"Absence diminishes mediocre passions and increases great ones, as the wind extinguishes candles and fans fires." – François de La Rochefoucauld
Let me start with a confession.
My previous two relationships went from being strangers to living together two months later.
How in the world did this happen? Were we madly in love? Or were we fooled by chemicals?
As humans, we pursue the wrong kind of chemistry. We want relationships to be explosive and exciting like fireworks instead of steady and comforting like a bonfire.
When we start a new relationship, our brain releases the same kind of chemicals that are released when you use cocaine. Your decision making while under this influence is unreliable. It's impossible to practice discernment.
In the words of an article which coined the term “intimacy bubble” from the long-defunct xoJane.com:
"Don't fall for the intimacy bubble. It is real. It is dangerous and any assumptions you are making are coming from the fact that you are in THE ZONE. You are not necessarily cock-drunk, but you likely are oxytocin-fucking-stupid.”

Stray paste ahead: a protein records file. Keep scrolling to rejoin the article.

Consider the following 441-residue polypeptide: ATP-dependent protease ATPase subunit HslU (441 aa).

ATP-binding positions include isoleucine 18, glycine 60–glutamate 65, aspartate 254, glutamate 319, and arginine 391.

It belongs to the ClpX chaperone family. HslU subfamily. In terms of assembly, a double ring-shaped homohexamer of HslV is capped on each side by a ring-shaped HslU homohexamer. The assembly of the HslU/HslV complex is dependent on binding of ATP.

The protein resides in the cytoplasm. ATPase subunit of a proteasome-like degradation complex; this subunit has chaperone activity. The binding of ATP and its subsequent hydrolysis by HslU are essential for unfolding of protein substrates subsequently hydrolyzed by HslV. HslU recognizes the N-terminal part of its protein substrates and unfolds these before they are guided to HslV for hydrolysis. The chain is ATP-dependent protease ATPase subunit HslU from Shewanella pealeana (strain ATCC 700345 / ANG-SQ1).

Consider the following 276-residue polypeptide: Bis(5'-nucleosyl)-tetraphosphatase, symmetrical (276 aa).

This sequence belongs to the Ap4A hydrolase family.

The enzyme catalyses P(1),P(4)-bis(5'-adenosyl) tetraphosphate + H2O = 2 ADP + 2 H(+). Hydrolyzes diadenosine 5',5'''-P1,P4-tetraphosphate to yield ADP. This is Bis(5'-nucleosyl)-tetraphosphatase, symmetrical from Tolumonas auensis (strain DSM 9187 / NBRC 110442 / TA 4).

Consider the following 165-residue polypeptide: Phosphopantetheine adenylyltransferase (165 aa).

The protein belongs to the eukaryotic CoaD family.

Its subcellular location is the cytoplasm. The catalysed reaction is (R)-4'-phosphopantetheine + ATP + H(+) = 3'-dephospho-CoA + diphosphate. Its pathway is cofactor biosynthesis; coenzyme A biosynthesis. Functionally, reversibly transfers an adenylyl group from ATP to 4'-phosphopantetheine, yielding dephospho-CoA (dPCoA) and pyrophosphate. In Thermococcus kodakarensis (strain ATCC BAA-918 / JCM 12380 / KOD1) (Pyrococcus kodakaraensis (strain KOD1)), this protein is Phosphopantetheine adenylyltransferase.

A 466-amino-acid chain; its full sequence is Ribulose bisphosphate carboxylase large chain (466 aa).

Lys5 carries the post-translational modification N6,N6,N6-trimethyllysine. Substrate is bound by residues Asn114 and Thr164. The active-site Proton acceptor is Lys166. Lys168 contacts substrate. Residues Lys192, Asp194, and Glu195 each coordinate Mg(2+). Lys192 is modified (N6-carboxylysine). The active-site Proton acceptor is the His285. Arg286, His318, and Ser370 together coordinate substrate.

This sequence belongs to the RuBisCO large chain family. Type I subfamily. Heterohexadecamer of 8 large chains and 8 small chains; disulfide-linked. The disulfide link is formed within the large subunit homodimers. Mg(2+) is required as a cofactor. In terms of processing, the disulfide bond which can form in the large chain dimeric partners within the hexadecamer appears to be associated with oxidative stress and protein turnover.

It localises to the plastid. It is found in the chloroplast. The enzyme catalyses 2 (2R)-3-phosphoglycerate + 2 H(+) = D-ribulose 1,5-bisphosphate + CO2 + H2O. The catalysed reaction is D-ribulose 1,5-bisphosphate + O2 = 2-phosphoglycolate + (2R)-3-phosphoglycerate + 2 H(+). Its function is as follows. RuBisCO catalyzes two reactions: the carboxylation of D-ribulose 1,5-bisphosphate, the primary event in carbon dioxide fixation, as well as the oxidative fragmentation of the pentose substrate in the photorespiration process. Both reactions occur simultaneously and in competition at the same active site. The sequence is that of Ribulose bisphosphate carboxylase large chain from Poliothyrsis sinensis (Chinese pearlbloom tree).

And that's how I ended up cohabitating with a stranger after two months, only to break up and then make the same mistake six months later with someone else.
We confuse motion with action. We move so quickly up the relationship escalator, not realizing that we are rapidly climbing to the top of the wrong building.
This isn't surprising.
If you're only staring into each other's eyes, how can you tell where you are going?
In “Wind, Sand, and Stars”, Antoine de Saint-Exupéry writes “Love does not consist of gazing at each other, but in looking outward together in the same direction.” I've seen this pan out with my own happily married friends. When I ask what it was like meeting their spouse, they all tell me how they would hang out and spend hours talking. Whether they spent those hours side-by-side at a bar or a few steps apart on a hiking trail, the common factor is looking in the same direction and facing the world together. It's a stark contrast to the commonplace societal projection of grand gestures and flowers and boom boxes outside of windows.
My takeaway for my next relationship?
I want to coax an ember into a bonfire, instead of lighting off bottle rockets.